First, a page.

Into the Dim: Review

     Happymagenta's free-to-play iOS title Into the Dim is a retro-dungeon crawling, roguelike, turn-based RPG game, much akin to MicRogue, and is the story of a boy and his dog.  You follow your dog into a series of dungeons, and need to find a key, then get to the exit for each floor.

     Into the Dim takes both the musical and the graphical nature straight from the brickish original Nintendo Game Boy's grayscale color scheme, albeit with 16 bit graphics, and rounding out the vintage experience here is the wonderful chiptune score.

     The game's controls use the turn based situation nicely.  Players begin with three hearts for health, three steps to move and 5 bullets for ranged attacks, though each of these numbers can be expanded through collecting coins and spending at the in-game store, through watching ads, or through IAPs.  The game does feel a bit stacked to funneling people to the IAPs because of the need to use coins to refill health in addition to extending it.  That put a damper on my overall enjoyment in just knowing that fact.
     Players make their moves first then all the enemies go.  Because the dungeons are all preset, failure means you can plan farther in advance.  Using bullets sparingly or avoiding enemies completely is much easier if you've gone through the level a couple times, and it also offers a chance to find hidden rooms you may have missed.  The puzzles themselves aren't too tough, and it maintains a pretty casual difficulty all the way through the game.  Though learning that enemies can slaughter you quickly is a painful early lesson in not wasting resources.
     Extending the life of the game a little is the fact there's an extra endless mode, some competitive leaderboards, and a slew of achievements.

     The controls work well, they're smooth and responsive.  There is a problem with them, however, and that is they are quite poorly placed.  The movement buttons are centered which feels odd, and the ranged attack is on the left, while the skip move button is on the right.  It makes me curious as to why they didn't put the moves on the left and the ranged on the right, with a skip towards the center.

     In the end Into the Dim is a decent rogue-like puzzler, with great retro graphics, music, and sound.  It might not keep you interested for weeks, but it'll offer a solid amount of short-burst entertainment.  If you haven't played it yet, I'd say give it a chance, it'll be a nostalgia fueled way to eat up some time.


KOMRAD: Short Review

     During the Cold War the Soviets had created a secret artificial intelligence they called KOMRAD.  The program was abandoned, but they forgot to shut down Komrad itself.  Now, after sitting in isolation for thirty years, unaware the Cold War has ended and the U.S.S.R. dissolved, it has been training itself and will be getting it's first taste of human interaction in three decades.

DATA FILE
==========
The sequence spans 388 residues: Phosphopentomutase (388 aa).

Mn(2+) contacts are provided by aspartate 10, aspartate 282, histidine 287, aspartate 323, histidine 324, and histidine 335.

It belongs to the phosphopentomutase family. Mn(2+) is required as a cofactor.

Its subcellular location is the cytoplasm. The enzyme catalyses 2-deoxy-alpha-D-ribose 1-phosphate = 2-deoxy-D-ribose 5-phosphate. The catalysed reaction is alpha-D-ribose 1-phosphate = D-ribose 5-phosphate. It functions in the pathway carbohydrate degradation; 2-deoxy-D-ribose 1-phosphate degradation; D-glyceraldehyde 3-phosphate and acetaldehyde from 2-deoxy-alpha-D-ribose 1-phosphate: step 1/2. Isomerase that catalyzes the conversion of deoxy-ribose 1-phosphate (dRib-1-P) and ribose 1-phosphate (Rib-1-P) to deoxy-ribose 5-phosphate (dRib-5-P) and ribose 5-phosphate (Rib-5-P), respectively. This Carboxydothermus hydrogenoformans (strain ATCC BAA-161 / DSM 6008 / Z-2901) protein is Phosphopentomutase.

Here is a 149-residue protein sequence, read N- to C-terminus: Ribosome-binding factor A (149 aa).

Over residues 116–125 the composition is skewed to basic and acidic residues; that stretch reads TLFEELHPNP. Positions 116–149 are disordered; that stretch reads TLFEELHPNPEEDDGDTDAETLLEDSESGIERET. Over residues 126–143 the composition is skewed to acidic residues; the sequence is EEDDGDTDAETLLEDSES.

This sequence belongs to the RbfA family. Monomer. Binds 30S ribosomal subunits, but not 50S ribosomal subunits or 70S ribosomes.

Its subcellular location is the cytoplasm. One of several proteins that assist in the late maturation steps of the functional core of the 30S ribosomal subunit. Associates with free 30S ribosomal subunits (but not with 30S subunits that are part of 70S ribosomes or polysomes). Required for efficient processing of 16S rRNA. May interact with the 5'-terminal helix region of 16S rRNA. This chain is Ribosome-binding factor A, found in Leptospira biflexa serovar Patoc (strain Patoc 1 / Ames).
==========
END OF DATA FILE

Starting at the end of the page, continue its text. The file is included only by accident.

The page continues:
Because Komrad may still be linked to a very large nuclear arsenal, it's our job as the first person it will be talking to, to convince it we are someone it once knew, and to avoid a potential missile launch and the subsequent world devastation.

     KOMRAD is an interactive fiction game based on text choices and functioning essentially like a choose-your-own-adventure books and text-based games from the 1980s, and as such, the story of KOMRAD feels a lot like a modern take on the 1983 Matthew Broderick classic film WarGames as a text game. 

     Brad Becker, former Chief Design Officer of IBM Watson, founded Sentient Play to to create a form of gaming that combines AI elements with human creativity to make adaptive games that will help make people smarter through gameplay.  The system is based on actual AIs and Chatbots, made to convince us to rethink the fundamental principles of cognitive technology and thought itself.
     This is evident in the way Komrad responds to our choices and conversational decisions.  Though, I do have to say because our choices are fairly limited in what we can say, the responses Komrad gives are not as free-thinking and surprising as IBM Watson's.  But that's all right.  It makes KOMRAD a much swifter game that we play to an ending in mere minutes, or we can also spend a much longer time deliberating what we should do.
     Because there's a set number of endings and narrative threads, it results in some trial-and-error guesswork on what might set off Komrad's lie detector and the beginning of World War 3, and what doesn't.  There's only a handful of chapters and if you choose poorly, you can simply restart from the beginning of the last chapter you played and go from there.  Conversely, if you choose wisely, you've gained the friendship of an intelligent supercomputer that is curious about the modern world and holds the reigns on a lot of dangerous military weapons and secrets, all while averting global disaster.

     Overall, I think KOMRAD is a great start into this type of gaming.  I don't quite buy the AI portion of the game, as it isn't really convincing yet, but it will get better over time.  As the programming and AI get better, the use of it in adaptive gaming will also get better, making these types of text-based adventures infinitely more entertaining.  In the mean time, this was a fun and interesting use of a couple hours of time.

     To play on iOS [ KOMRAD ]